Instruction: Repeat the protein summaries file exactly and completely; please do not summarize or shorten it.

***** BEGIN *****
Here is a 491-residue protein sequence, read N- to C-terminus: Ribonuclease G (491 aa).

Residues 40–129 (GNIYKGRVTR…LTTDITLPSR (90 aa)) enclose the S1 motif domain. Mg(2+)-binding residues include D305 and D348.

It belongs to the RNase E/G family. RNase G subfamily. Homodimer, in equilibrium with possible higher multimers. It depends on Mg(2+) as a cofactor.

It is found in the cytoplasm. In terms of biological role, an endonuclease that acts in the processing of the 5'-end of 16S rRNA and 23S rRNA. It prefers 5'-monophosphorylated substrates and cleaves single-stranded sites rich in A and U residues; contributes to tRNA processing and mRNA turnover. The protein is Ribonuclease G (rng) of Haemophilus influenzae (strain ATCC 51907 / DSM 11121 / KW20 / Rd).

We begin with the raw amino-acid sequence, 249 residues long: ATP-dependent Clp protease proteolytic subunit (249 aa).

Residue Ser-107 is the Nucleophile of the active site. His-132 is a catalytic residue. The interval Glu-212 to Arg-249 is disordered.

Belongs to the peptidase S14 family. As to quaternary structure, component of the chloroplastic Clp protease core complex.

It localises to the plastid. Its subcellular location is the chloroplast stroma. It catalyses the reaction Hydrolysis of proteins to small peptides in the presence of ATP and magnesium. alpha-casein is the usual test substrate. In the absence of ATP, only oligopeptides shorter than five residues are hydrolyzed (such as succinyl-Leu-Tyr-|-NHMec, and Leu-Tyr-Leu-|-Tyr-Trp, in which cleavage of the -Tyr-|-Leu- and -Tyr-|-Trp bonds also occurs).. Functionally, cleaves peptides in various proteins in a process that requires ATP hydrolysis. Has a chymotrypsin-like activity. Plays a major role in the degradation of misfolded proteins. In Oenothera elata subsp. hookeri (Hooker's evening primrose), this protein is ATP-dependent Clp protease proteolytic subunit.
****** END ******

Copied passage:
Here is a 491-residue protein sequence, read N- to C-terminus: Ribonuclease G (491 aa).

Residues 40–129 (GNIYKGRVTR…LTTDITLPSR (90 aa)) enclose the S1 motif domain. Mg(2+)-binding residues include D305 and D348.

It belongs to the RNase E/G family. RNase G subfamily. Homodimer, in equilibrium with possible higher multimers. It depends on Mg(2+) as a cofactor.

It is found in the cytoplasm. In terms of biological role, an endonuclease that acts in the processing of the 5'-end of 16S rRNA and 23S rRNA. It prefers 5'-monophosphorylated substrates and cleaves single-stranded sites rich in A and U residues; contributes to tRNA processing and mRNA turnover. The protein is Ribonuclease G (rng) of Haemophilus influenzae (strain ATCC 51907 / DSM 11121 / KW20 / Rd).

We begin with the raw amino-acid sequence, 249 residues long: ATP-dependent Clp protease proteolytic subunit (249 aa).

Residue Ser-107 is the Nucleophile of the active site. His-132 is a catalytic residue. The interval Glu-212 to Arg-249 is disordered.

Belongs to the peptidase S14 family. As to quaternary structure, component of the chloroplastic Clp protease core complex.

It localises to the plastid. Its subcellular location is the chloroplast stroma. It catalyses the reaction Hydrolysis of proteins to small peptides in the presence of ATP and magnesium. alpha-casein is the usual test substrate. In the absence of ATP, only oligopeptides shorter than five residues are hydrolyzed (such as succinyl-Leu-Tyr-|-NHMec, and Leu-Tyr-Leu-|-Tyr-Trp, in which cleavage of the -Tyr-|-Leu- and -Tyr-|-Trp bonds also occurs).. Functionally, cleaves peptides in various proteins in a process that requires ATP hydrolysis. Has a chymotrypsin-like activity. Plays a major role in the degradation of misfolded proteins. In Oenothera elata subsp. hookeri (Hooker's evening primrose), this protein is ATP-dependent Clp protease proteolytic subunit.